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US boosts public-private partnerships to grow impact investing

Source: Thu, 4 Sep 2014 22:08 GMT
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U.S. Agency for International Development head Rajiv Shah announces creation of the U.S. Global Development Lab to help end extreme poverty by 2030, in New York on April 3, 2014. REUTERS/Lucas Jackson
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SAN FRANCISCO (Thomson Reuters Foundation) - The United States on Thursday announced three public-private partnerships to boost private investment in early-stage enterprises in developing countries as part of its strategy to make impact investing and private sector partnerships a backbone of its development policy.

The U.S. Global Development Lab (Lab), part of the U.S. Agency for International Development (USAID), will invest $6.3 million in partnerships with Village Capital, Shell Foundation and Unitus Seed Fund, which, combined, are expected to create total benefits of almost $40 million.

These three alliances are the first to be formed through the Partnering to Accelerate Entrepreneurship (PACE) Initiative  from the Lab, with the goal of spurring innovations that accelerate the creation of promising, high growth and financially sustainable entrepreneurial ventures across the developing world.

Through partnering with incubators, accelerators and those who work with early-stage enterprises, PACE aims to identify innovations that help entrepreneurs to bridge the gap between high-risk, promising early-stage enterprises and impact investors looking for investment opportunities.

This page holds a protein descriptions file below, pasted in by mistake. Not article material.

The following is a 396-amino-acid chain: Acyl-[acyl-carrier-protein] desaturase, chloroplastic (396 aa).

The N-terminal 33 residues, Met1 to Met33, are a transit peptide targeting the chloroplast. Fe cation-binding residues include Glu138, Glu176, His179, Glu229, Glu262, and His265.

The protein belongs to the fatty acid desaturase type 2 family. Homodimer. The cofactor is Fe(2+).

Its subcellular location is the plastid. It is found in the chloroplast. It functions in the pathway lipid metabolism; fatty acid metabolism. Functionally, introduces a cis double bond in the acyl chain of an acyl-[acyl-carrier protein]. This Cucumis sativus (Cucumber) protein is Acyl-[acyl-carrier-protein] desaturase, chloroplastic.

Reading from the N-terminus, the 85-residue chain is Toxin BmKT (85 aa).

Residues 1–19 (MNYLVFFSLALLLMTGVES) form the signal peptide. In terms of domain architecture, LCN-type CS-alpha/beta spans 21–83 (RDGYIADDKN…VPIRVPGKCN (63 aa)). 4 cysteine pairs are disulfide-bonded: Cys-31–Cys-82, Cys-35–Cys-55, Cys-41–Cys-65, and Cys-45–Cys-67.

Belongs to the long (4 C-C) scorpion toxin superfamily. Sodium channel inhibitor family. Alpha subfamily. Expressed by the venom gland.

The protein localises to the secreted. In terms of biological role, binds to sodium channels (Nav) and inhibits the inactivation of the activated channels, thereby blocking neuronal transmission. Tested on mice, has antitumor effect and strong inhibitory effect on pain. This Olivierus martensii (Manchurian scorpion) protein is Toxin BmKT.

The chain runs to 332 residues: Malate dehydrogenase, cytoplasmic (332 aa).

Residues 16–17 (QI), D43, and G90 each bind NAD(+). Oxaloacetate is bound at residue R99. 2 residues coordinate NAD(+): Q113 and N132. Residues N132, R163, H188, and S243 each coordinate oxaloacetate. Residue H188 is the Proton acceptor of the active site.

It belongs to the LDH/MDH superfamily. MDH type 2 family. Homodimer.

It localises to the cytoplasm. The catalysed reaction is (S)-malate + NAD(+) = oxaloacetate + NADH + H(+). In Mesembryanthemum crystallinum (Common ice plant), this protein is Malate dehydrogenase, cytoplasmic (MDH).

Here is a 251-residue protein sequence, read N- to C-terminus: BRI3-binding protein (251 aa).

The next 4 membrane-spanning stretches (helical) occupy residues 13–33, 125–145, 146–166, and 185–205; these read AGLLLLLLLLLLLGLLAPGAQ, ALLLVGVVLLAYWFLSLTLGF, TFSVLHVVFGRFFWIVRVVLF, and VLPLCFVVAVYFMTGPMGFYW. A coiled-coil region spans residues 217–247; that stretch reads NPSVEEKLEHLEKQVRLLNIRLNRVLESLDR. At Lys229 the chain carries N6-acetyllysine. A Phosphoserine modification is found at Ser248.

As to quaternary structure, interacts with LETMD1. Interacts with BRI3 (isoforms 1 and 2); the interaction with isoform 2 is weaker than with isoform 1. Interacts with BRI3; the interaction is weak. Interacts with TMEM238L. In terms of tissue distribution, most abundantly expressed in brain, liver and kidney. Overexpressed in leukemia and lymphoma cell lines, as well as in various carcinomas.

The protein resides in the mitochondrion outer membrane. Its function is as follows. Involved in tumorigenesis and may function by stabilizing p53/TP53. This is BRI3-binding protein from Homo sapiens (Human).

"Our agency is embracing a new model of development—one grounded in a focus on innovation, local leadership, public-private partnerships to accelerate the progress in challenging places," USAID head Rajiv Shah said in a statement released at the SOCAP social capital markets conference, which brings together social entrepreneurs, innovators and investors to increase the flow of money to enterprises geared towards social good.

"By partnering with proven organisations like Village Capital, Shell Foundation and Unitus Seed Fund, we will source, test and scale game-changing solutions that unlock opportunity for the world's most vulnerable people,” Shah said.

Impact investing, which generates measurable social or environmental benefits alongside financial returns, is gathering momentum as cash-strapped governments struggling to deal with poverty, broken health care systems, crime and ineffective education increasingly look for money from the private sector.

The Lab will support an impact fund that will allow Village Capital to boost its entrepreneurship programming in the agriculture, education, energy, financial inclusion and health sectors. Village Capital’s signature innovation in these programs is a peer-selection process—an approach that empowers entrepreneurs to participate in allocating capital to ventures working with marginalised populations and global environmental challenges. 

With the Shell Foundation, the Lab is supporting innovation in affordable energy solutions for low-income consumers. This will help energy innovators test game-changing technology, prove the viability of new business models and unlock further social investment, the USAID statement said.

The Lab will also support Unitas Seed Fund, a seed-stage impact investor, in its efforts to build a more robust entrepreneurship ecosystem in South Asia. Support from the Lab will allow Unitus to connect with quality impact entrepreneurs beyond major Indian urban centres, improve the quality of start-up business incubators and strengthen the advisory and support services to help grow early-stage impact businesses. 

Since 2001, USAID has built over 1,500 public-private partnerships involving more than 3,500 partner organisations, with an estimated value of more than $20 billion in public and private funds, the statement said. Across this portfolio, USAID has leveraged nearly $3 in partner contributions for every $1 of USAID funding.

(Editing by Lisa Anderson: lisa.b.anderson@thomsonreuters.com)

 

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